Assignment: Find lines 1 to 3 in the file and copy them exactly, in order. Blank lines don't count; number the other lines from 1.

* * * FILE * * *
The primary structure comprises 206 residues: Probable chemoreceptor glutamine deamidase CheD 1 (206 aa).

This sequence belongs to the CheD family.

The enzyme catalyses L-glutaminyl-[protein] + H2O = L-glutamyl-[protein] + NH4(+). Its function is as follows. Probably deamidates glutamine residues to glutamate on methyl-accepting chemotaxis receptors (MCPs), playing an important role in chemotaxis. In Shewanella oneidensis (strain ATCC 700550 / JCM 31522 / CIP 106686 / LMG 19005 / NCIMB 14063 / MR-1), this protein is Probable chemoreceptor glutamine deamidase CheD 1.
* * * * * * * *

The primary structure comprises 206 residues: Probable chemoreceptor glutamine deamidase CheD 1 (206 aa).

This sequence belongs to the CheD family.

The enzyme catalyses L-glutaminyl-[protein] + H2O = L-glutamyl-[protein] + NH4(+). Its function is as follows. Probably deamidates glutamine residues to glutamate on methyl-accepting chemotaxis receptors (MCPs), playing an important role in chemotaxis. In Shewanella oneidensis (strain ATCC 700550 / JCM 31522 / CIP 106686 / LMG 19005 / NCIMB 14063 / MR-1), this protein is Probable chemoreceptor glutamine deamidase CheD 1.